Few miffed in smoking ban's first year
By Shavonne Potts
When the state banned smoking in restaurants and bars, most adapted by providing designated smoking areas outside.
Since the law went into effect a year ago, complaints and violations have decreased, said Environmental Health Manager Lynn Aldridge.
In the first six months in Rowan County, from Jan. 2-Aug. 29, 22 documented complaints at 12 establishments came in and two of those were verified as violations.
In the latter part of the year, about a third of that number of complaints came in and only one was verified as a violation.
For the year, Rowan County had 30 documented complaints at 19 establishments and three were verified as violations.
The law requires enclosed areas of almost all restaurants and bars to be smoke-free. Smoking is also banned in enclosed areas of hotels, motels and inns if food and drink are prepared there.
There are a few exceptions to the law:
• Cigar bars.
• Private clubs or country clubs.
• Restaurants that are not required to comply with sanitation laws.
Smoking is permitted in 20 percent of guest rooms in lodging establishments.
One bar, Gina’s, openly disregarded the law, according to the owner’s boyfriend, Scott Gentry, who spoke to the Post six months ago. The establishment didn’t fall under the law because it was a private club. The bar continued to let its patrons smoke, despite being informed by the Health Department it was in violation.
Gentry had said the business was compliant because it met the criteria of a private club, which is an exemption under the law.
Bars are inspected by the state Alcoholic Beverage Control Commission. Gentry had said by the definition from the state ABC Commission, the bar was a private club.
Aldridge however disagreed, saying the bar was not a private club. The bar was fined in March and seven months later closed.
Gentry blames the smoking ban as part of the reason for the close.
“Customers stayed away,” he said.
Patrons told him they stopped going to the bar because they knew they couldn’t smoke. Gentry, who assisted at the bar, said they never told customers not to smoke. In fact, they never removed ashtrays, as required by the law.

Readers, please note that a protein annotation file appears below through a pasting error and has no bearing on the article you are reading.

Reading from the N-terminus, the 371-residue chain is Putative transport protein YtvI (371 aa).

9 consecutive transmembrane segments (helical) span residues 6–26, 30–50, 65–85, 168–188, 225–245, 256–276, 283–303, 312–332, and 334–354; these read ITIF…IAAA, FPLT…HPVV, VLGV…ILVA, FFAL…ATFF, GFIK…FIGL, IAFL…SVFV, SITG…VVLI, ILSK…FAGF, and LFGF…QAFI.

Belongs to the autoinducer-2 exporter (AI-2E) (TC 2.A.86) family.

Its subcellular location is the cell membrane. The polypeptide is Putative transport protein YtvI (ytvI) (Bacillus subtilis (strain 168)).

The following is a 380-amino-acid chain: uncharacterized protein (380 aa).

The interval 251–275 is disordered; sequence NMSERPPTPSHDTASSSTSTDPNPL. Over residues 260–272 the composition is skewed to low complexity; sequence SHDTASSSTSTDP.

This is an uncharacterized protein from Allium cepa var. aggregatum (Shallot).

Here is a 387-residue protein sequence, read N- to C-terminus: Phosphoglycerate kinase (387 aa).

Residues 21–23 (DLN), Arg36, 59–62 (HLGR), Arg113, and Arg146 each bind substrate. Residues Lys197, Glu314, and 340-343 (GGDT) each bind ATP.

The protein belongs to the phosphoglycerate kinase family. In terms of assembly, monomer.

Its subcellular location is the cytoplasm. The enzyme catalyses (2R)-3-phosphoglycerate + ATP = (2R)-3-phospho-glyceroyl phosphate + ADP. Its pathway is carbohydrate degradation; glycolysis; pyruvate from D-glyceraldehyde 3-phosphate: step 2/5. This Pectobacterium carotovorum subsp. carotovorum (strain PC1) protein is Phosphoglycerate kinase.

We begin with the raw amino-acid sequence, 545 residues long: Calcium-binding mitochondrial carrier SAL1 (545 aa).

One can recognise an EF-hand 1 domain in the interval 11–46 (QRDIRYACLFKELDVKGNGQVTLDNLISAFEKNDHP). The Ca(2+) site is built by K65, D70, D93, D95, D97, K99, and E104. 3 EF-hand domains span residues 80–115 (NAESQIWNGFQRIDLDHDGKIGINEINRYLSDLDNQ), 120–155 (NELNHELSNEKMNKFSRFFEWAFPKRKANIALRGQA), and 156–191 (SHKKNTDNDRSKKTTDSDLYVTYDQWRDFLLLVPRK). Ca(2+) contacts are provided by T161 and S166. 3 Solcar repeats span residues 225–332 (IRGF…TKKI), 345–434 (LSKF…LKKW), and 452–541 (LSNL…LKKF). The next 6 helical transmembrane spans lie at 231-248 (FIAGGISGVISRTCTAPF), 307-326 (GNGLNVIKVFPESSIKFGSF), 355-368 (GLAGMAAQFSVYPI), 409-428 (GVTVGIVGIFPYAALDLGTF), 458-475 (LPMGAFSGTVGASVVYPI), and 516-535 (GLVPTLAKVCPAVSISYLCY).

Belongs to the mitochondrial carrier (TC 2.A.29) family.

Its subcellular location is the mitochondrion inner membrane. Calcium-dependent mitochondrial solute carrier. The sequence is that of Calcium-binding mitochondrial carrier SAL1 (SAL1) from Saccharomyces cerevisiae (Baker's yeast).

Gentry said this week he still stands by his belief that the law is unconstitutional.
“They are telling private businesses, small businesses, what they can and can’t do,” he said.
He compared the law to telling major retailers like Walmart what products to sell.
“When the government starts telling a private business owner what they can do in their business, what’s the next step to tell churches what they can worship?” he asked.
He did not elaborate on the other reason for the business closing.
The ban did not terribly affect Castaways, said co-owner Luke Livengood.
The seafood and oyster bar set up a smoking area outside for customers.
“With our type of restaurant, it’s not really affected us in a negative way,” Livengood said.
The restaurant has regular customers who did not let having to go outside for a smoke keep them from returning.
“I can’t really say that I’ve seen a change at all. We have some regular customers who smoke and they still come,” he said.
Livengood said he’s not entirely happy with having customers go outside.
“I don’t like the designated smoking area outside. It’s counterproductive to getting them in the restaurant, but we do have some loyal customers,” he said.
He believes it is the right of a business owner if he or she chooses to allow smoking in their establishment.
The ban has pros and cons, said bartender Valerie Gallimore, who works at the Carriage Room.
Before the ban, people smoked all the time in the bar. As a smoker, Gallimore even sometimes felt inundated with smoke.
“We’ve been listening to people complain about it,” she said.
Gallimore said the new law hasn’t really affected the business. “We have a big ashtray outside and have a couple of tables set up,” she said.
Customers can go to an area just outside the door to smoke.
Designated smoking areas must have at least two open sides, meaning it can’t be completely closed off. Any fencing must be partial, Aldridge said.
One business, Saturday Night Lounge in Kannapolis, received a violation. The name of the bar later changed to Players Sports Bar and Club.
So far, no Rowan business has had more than one violation. Any business that reaches a third violation is subject to a $200 fine. The state leaves it up to each county to determine if the fine will be one time or per day.
Aldridge said the Board of Health will discuss that distinction at its meeting next week. The board can choose to have the fine lifted only after the owner notifies the health department and corrects the problem. The health department has to verify the change.
The owner can appeal the board of health’s decision. Aldridge said in Pitt County, four bar owners did just that, filed a lawsuit and won.
The owners argue the application of the law is unequal because under the ban, patrons can drink and smoke at a country club or fraternal organization like the VFW, but can’t do the same at other private clubs.
The attorney argued it was an “invalid distinction, improperly based in law.” The judge in the case agreed.
The Pitt County Health Department filed an appeal against the judge’s decision, which could take up to a year in court.
Aldridge said this case could set a precedent for future appeals.
“We knew it would be challenging,” he said of the first year, especially the first few months.
Smoking violations first year
• Gina’s, 900 Mooresville Road, Salisbury, first violation, warning letter, March.
• The Buccaneer, 440 Barringer Road, Salisbury, first violation, warning letter, August.
• Saturday Night Lounge, 2416 N. Main St., Kannapolis, first violation, warning letter, September.
Data provided by the Tobacco Prevention and Control Branch
Contact Shavonne Potts at 704-797-4253.
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